UNIVERSITY OF RICHMOND – The University of Richmond’s Robins School of Business and the Virginia Council of CEOs’ quarterly CEO Economic Outlook Survey finds that expectations over the next six months for sales, capital spending, and employment all improved compared with expectations at the end of May. More than half of CEOs (57%) indicated that compared with their expectations for their businesses at the end of May, the last month has been “about as expected.” More than 28% reported it to be “much better than expected,” and 15% reported “much worse than expected.”

More than 78% of CEOs expect to continue to operate without significant layoffs. Only about 10% expect significant layoffs, while about 11% are uncertain at this time.

About 54% of CEOs whose workforce has shifted to work-from-home report that productivity is “about the same.” A little more than 8% rate it “much better,” while about 15% rate it “much worse.” More than 40% expect that compared with their workforce in January, more employees will work from home after the crisis is over, while about 45% expect “about the same” number will work from home.  

Although more than 32% of CEOs indicate that Virginia’s timetable for reopening the state is “about right,” more than 16% find it “a little too slow” and about 24% rate it “way too slow.” About 24% rate it “a little too fast,” and less than 3% rate it “way too fast.”  

At the end of June, 43% of CEOs expect sales to increase over the next six months and almost 18% expect double-digit increases. But nearly 38% expect sales to decline, and 20% expect a double-digit decline. Roughly 19% expect sales to remain flat. 

Nearly 37% of CEOs expect capital spending to decrease over the next six months (compared with 52% last month), while more than 20% expect capital spending to increase. More than 43% expect capital spending to remain flat. 

More than half (53%) of respondent CEOs expect employment to remain flat over the next six months. But nearly 30% expect employment to increase. Almost 18% expect employment to fall.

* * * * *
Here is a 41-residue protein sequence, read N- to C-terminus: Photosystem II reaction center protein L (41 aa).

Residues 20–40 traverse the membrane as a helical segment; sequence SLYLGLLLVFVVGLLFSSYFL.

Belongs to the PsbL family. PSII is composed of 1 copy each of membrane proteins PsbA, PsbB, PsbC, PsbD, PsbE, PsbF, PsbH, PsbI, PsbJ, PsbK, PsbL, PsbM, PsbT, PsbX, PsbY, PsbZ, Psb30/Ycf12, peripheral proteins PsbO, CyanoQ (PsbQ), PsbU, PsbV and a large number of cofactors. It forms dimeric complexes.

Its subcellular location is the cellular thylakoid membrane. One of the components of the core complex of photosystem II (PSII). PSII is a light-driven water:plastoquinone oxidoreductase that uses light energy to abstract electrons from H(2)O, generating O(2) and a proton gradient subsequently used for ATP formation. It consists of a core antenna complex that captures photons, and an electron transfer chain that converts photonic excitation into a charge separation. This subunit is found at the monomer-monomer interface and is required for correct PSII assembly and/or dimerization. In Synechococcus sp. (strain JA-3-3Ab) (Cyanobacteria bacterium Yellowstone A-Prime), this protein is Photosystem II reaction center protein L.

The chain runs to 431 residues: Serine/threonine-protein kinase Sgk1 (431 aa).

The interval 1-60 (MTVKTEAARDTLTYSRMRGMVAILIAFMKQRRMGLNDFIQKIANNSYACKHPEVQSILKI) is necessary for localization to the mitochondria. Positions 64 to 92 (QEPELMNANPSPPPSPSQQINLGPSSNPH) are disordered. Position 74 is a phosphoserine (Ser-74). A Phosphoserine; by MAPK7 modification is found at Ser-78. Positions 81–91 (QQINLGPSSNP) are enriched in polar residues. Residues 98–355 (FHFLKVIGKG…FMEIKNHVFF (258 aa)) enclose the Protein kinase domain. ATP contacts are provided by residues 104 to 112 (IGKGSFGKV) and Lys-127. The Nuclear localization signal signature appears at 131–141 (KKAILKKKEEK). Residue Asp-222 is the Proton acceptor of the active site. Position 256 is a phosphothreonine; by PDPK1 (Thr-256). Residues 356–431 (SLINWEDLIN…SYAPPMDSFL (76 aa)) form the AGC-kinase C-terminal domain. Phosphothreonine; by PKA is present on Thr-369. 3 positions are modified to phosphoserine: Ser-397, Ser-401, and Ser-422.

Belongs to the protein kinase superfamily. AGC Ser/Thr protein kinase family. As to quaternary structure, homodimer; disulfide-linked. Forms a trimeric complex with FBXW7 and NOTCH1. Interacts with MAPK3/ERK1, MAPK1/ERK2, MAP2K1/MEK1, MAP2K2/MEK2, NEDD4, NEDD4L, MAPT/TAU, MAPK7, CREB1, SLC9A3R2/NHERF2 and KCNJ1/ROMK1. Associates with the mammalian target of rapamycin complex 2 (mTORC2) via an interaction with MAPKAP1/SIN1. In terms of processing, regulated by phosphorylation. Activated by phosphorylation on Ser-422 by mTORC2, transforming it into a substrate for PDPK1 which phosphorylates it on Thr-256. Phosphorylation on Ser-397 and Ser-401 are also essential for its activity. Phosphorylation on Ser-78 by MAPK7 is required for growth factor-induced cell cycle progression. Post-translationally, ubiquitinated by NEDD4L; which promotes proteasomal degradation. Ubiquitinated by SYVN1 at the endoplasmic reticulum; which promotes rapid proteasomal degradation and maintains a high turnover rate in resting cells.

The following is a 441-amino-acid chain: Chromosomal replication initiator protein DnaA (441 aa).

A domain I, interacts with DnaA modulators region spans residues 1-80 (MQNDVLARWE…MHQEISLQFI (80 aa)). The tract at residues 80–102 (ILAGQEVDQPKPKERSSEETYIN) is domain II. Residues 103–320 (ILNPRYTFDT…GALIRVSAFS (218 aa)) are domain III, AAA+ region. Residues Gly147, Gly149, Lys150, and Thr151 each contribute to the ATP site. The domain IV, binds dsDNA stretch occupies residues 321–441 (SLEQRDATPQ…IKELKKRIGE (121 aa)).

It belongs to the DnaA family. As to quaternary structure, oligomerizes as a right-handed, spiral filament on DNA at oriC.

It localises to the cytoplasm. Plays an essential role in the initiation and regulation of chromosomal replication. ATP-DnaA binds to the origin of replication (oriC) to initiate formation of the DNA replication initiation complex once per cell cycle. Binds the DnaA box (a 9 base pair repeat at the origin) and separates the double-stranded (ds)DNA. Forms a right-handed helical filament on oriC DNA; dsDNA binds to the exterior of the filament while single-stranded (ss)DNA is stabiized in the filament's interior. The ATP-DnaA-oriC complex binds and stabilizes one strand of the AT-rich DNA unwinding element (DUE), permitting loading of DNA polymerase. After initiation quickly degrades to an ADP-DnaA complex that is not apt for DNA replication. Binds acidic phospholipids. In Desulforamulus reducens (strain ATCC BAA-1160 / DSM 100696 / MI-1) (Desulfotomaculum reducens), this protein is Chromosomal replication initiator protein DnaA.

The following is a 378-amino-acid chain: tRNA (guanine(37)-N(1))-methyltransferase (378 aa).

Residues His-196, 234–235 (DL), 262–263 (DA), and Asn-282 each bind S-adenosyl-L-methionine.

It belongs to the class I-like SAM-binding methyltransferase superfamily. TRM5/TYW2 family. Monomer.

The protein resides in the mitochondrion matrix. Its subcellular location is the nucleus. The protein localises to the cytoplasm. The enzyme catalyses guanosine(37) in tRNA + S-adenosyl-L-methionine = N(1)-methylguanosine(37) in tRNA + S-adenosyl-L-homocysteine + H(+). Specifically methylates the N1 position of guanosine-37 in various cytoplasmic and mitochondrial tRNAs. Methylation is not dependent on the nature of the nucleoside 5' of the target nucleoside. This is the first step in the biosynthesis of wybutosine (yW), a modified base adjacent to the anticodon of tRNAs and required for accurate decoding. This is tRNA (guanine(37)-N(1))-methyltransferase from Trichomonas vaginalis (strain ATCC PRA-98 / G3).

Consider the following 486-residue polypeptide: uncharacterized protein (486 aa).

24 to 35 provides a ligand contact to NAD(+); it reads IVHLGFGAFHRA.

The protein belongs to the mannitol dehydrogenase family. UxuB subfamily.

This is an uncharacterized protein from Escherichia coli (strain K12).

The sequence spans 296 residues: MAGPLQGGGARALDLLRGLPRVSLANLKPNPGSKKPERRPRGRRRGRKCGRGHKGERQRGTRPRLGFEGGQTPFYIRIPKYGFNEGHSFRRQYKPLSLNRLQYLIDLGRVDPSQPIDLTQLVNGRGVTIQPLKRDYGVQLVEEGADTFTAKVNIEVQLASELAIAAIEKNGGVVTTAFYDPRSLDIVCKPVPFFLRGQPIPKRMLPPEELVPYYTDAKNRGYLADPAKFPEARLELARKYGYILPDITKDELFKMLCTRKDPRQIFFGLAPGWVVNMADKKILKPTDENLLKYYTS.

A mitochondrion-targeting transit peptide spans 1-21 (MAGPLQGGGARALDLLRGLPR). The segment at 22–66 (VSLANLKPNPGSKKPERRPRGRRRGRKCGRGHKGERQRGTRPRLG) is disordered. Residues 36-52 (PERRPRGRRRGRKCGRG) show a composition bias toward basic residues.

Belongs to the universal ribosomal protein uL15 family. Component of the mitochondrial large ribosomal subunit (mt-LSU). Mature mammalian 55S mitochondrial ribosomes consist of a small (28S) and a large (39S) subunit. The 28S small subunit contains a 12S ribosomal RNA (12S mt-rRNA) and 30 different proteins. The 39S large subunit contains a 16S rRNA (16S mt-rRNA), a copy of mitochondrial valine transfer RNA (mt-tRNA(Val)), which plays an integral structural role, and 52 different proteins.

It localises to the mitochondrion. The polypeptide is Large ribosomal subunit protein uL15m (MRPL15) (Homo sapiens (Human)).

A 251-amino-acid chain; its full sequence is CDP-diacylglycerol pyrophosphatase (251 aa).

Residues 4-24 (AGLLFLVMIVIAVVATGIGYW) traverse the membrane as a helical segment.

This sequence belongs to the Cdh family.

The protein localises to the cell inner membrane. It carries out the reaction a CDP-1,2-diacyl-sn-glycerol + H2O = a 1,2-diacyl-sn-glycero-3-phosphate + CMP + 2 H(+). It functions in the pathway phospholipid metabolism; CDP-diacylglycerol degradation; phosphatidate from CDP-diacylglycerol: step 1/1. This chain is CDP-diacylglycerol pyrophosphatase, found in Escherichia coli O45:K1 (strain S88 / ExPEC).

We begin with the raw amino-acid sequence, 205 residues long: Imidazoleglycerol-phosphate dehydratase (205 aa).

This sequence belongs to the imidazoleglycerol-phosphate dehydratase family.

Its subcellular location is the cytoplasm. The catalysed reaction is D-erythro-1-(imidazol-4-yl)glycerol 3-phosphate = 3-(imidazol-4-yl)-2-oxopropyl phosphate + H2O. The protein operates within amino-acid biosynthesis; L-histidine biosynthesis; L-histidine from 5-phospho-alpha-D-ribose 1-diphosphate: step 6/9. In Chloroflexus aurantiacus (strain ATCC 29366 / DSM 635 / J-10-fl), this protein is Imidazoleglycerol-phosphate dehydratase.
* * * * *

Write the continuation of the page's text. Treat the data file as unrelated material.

All of the results pertaining to sales, capital spending, and employment represent improvements in economic outlook over results from the end of May.

The Robins School and VACEOs jointly conduct the quarterly survey, which regularly asks about expectations for sales, capital spending, and employment, plus other relevant issues, helping Virginia companies anticipate business conditions and plan for growth. The Robins School adapted the survey from the Business Roundtable, an association of CEOs of American companies that conducts a similar survey nationally. Randy Raggio, associate dean at the Robins School, administers the survey and collects the responses. The quarterly survey has been administered since 2010.

The following survey results from Q2 2020 (June) and May 2020 show projections for the next six months for sales, spending and employment:

Projected 6 months sales, spending and employment

 

 

2020 Q2

2020 May

Increase

No Change

Decrease

Increase

No Change

Decrease

How do you expect your company’s sales to change in the next six months?

43.2%

 18.9%

 37.8%

31.7%

 12.2%

 56.1%

How do you expect your company’s U.S. capital spending to change in the next six months?

 20.3%

 43.2%

 36.5%

 9.9%

 38.3%

 51.8%

How do you expect your company’s U.S. employment to change in the next six months?